Repairing poorly installed drainage can be a lot of work but it can also be a bit of a fun job. We must be flexible, also. For instance, I had to change my approach in the middle of this job. The problem I needed to tackle was that runoff was flowing through a carport that had not been designed for handling heavy rain.
The carport had apparently been added on after the original driveway was built. Water flowed across the driveway, around a front corner of the carport and down the inside edge. We studied the area and found that a low place in the concrete allowed this to happen. I originally thought we would need a concrete saw and a catch basin. So, I bought a catch basin (that’s that black box in the picture below) and rented a concrete saw. I learned long ago that an expensive part of the job is that you can rent the machine but you have to purchase the blade. Concrete blades do not have a very long life expectancy.
There was a crack in the existing concrete right at the low spot. We decided that we needed to take out the entire portion in order to make the finished job as it should be. Anyway, we cut the concrete. It was a nice job.
Whoever had poured the concrete for the walk to the back door had fortunately put a four inch pipe under it. I was going to take the water to that pipe and channel it down the hill. That’s when I discovered that the water outlet on the catch basin would be too low to allow me to hook up to the pipe under the walkway. An old man told me one time, “Here in Georgia the water always runs downhill.” I have always remembered that. So, I had to go find some other way to channel the water downhill. I really liked the way things turned out. Below is the drain system.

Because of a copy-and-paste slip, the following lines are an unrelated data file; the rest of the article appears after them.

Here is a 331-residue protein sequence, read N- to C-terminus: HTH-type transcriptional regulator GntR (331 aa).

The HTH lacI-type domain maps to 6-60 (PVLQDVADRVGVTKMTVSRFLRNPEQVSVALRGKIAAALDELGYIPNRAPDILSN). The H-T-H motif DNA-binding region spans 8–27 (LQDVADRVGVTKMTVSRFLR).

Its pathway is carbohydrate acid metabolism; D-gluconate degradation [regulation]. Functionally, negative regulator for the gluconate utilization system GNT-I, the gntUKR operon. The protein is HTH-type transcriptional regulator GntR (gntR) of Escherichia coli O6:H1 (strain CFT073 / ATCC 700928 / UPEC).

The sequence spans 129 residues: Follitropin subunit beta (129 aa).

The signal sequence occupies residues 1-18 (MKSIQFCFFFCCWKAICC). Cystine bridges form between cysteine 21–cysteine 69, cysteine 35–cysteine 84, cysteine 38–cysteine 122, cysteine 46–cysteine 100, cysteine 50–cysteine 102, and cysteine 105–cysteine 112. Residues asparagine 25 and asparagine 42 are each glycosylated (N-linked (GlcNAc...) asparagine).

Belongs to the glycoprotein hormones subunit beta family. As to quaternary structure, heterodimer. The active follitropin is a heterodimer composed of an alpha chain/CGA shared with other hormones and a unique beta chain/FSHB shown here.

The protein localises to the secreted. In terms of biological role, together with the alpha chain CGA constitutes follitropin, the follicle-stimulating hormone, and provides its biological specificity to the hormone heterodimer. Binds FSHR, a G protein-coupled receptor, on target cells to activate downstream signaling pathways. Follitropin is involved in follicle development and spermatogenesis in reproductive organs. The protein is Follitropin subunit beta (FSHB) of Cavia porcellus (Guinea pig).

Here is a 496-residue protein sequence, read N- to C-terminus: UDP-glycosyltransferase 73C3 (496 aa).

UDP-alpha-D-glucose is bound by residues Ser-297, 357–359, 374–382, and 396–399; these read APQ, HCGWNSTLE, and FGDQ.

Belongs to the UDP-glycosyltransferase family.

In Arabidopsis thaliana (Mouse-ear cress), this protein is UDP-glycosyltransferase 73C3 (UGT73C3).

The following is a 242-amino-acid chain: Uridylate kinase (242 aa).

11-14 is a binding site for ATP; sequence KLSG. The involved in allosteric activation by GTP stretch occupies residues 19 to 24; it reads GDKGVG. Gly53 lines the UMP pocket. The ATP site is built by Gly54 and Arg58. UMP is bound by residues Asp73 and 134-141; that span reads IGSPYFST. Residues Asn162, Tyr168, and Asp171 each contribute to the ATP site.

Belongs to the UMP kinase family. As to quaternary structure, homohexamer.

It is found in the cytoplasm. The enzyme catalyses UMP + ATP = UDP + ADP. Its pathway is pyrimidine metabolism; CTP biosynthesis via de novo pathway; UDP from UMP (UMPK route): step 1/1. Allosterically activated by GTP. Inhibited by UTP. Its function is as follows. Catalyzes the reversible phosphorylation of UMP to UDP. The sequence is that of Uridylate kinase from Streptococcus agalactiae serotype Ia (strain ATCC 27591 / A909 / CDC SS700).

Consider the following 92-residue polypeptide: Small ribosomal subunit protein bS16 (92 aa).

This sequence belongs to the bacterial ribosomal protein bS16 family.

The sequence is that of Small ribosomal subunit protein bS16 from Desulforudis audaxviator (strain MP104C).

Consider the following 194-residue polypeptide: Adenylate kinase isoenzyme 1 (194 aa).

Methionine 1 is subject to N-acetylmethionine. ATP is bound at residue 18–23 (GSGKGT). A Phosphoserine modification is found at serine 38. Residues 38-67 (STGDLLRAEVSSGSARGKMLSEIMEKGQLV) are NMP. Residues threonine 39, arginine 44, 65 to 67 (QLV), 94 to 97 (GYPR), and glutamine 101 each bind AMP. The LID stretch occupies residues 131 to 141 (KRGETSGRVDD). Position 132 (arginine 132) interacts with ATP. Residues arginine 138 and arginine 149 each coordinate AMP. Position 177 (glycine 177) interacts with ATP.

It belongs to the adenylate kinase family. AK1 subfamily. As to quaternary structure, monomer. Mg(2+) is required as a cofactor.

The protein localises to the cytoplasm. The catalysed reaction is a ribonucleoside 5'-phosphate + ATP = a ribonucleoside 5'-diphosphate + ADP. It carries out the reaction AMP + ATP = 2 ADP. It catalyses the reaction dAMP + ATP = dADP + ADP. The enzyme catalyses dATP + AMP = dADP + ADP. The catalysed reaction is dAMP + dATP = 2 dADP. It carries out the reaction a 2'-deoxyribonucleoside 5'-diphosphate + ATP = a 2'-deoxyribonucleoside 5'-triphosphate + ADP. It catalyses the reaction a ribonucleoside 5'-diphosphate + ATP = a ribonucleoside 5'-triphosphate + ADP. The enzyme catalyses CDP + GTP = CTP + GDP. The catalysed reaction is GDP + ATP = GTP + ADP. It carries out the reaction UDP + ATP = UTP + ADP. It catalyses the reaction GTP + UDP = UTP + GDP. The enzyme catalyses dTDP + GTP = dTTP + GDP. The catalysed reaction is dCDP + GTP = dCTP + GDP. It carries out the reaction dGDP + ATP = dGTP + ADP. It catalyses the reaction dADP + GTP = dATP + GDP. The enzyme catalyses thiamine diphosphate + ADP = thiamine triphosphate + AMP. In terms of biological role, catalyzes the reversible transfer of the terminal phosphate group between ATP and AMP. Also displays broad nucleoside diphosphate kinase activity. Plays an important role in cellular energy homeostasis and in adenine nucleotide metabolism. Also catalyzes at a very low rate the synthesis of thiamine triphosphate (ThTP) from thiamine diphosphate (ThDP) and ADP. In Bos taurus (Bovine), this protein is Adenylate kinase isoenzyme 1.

I found that I could purchase just the components I needed at my concrete supply place. We lay the drain in just the right place and, before pouring the concrete around the basin, fooled around with a couple of levels, making sure that the water would run into the drainage and not go around it. It pays to be careful when setting something in concrete.
The drain was fitted with a special piece that was designed to fit corrugated black pipe. There are two kinds of corrugated black pipe: “solid” and “perforated.” The solid pipe is used to move water from one place to the other and the perforated pipe is used to pick up and re-distribute ground water. Two things to remember when installing this pipe are: 1. The stripe goes up and, 2. The holes go down. In the picture below I have used the solid pipe to move the water to the back corner of the walkway. I then put in an eighteen inch piece of perforated pipe to pick up any moisture from the shrub bed itself. This is placed in a bed of gravel.
We filled around the pipe with pea gravel and raked the soil out to shape the planting bed. The gravel will keep the dirt from coming in contact with the siding on the building. Notice the rock at the corner where the driveway meets the drain. That rock has been carefully chosen and carefully placed to enhance the water flow.
The next job was to replant the roses, clean the bed well, smooth out the pea gravel, and spread pine straw. It was extremely cold at this point and I didn’t get a finished picture. Perhaps I’ll sneak one in here at a later date.
Thanks for checking out John the Plant Man. If you have a landscape problem that requires deep, analytic thought and amazing skills, get in touch with John by emailing me at firstname.lastname@example.org